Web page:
Bio

Assoc. Prof. Mylne (PhD, Botany) worked at the John Innes Centre in the UK (2001-2005), using molecular genetics to study proteins that accelerate flowering in response to prolonged cold (vernalization). In 2006 he moved to the Division of Chemistry & Structural Biology at The Institute for Molecular Bioscience (IMB, UQ) where he held a QEII Fellowship (2008-2012) and was the inaugural John S. Mattick Fellow (2010-2012).

In 2013 he joined the faculty at The University of Western Australia and took up an ARC Future Fellowship in the School of Chemistry & Biochemistry and The ARC Centre of Excellence in Plant Energy Biology. His research interests are protein evolution and the molecular mechanisms underlying the biosynthesis of bioactive peptides.

www.uwa.edu.au/people/joshua.mylne

PS* This seminar is free and open to the public & no RSVP required.

****All Welcome****




 August 2014
Sunday 10
10:00 - OPEN DAY - 2014 Open Day : Join us for our Open Day and experience all that UWA has to offer Website | More Information
Come and find out about UWA’s undergraduate and postgraduate courses, scholarship opportunities, outstanding career options and explore our community programs and facilities.

This year there will be campus tram tours, hands-on activities, live music and entertainment, as well as plenty of fun activities for the whole family to enjoy.

Join us for Open Day 2014 from 10.00am to 4.00pm on Sunday 10 August.
Tuesday 12
16:00 - STUDENT EVENT - Student Information Sundowner for potential PhD and honours : Harry Perkins Institute of Medical Research, Tuesday 12 August 4pm to 6pm Website | More Information
Talk to our internationally renowned medical researchers individually. All available Honours and PhD student projects outlined at this casual sundowner in the stunning foyer of the new Perkins building within QEII. Park in the visitors carpark off Verdun street.
Thursday 14
16:00 - TALK - The new X-ray Surface Analysis Facility at Curtin More Information
Surface science underpins all modern technology from Gore-Tex to the iPhone. We need to think about surfaces for catalysis, corrosion, coatings, growth of thin films, chemical/biological functionalization and nanotechnology just to name a few. Over the last few months Curtin has established a surface analysis facility based around a brand new x-ray photoelectron spectroscopy (XPS) system. Using XPS one can determine the elemental and chemical composition of the first few nanometres of a sample surface. The XPS can also take images for chemical mapping and has a number of other electron, ion and photon-based techniques for surface analysis. The lab was established in partnership with UWA and can be accessed by all UWA researchers.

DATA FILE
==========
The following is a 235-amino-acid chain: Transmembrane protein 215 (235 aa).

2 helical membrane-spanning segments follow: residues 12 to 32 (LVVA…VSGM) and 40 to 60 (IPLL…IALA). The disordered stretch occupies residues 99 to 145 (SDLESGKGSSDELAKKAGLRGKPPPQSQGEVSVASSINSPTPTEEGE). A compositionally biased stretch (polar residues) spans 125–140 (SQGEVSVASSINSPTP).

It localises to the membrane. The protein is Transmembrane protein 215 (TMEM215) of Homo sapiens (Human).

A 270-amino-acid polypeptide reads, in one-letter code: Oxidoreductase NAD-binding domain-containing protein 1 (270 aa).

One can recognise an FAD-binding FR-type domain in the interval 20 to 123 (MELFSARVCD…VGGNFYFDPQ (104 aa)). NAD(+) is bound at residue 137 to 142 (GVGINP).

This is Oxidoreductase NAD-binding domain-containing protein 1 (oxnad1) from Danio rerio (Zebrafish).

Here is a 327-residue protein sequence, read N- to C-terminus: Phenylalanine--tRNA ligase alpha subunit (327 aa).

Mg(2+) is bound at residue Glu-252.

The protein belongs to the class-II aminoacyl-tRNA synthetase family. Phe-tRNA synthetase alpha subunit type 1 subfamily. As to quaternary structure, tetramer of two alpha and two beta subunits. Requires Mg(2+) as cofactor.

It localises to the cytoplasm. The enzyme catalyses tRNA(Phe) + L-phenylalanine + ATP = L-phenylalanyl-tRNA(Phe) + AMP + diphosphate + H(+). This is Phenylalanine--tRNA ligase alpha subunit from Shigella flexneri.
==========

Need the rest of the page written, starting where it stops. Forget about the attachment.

This talk will introduce the techniques available with a focus on XPS, and give some examples of how they can be used for materials science. The surface analysis facility is now available for users and a brief explanation will be given on how people can get training and access.
Saturday 16
15:00 - EVENT - More Than Honey - The Movie - Free Event : Fifty years ago, Einstein had already insisted on the symbiotic relationship binding these pollen gatherers to mankind: “If bees were to disappear from the globe,” he predicted, “mankind would only have four years left to live.” Website | More Information
More Than Honey is a film on the relationship between mankind and honeybees, about nature and about our future.

This documentary by the Swiss filmmaker Marcus Imhoof and narrated by John Hurt is looking into the fascinating world of bees, showing small family beekeepers (including the beekeeper of ERSTE Foundation beehive, Heidrun Singer) and industrialized honey farms.

More Than Honey is a film on the relationship between mankind and honeybees, about nature and about our future. Honeybees show us that stability is just as unhealthy as unlimited growth, that crises and disasters are triggering evolution and that salvation sometimes comes from a completely unexpected direction.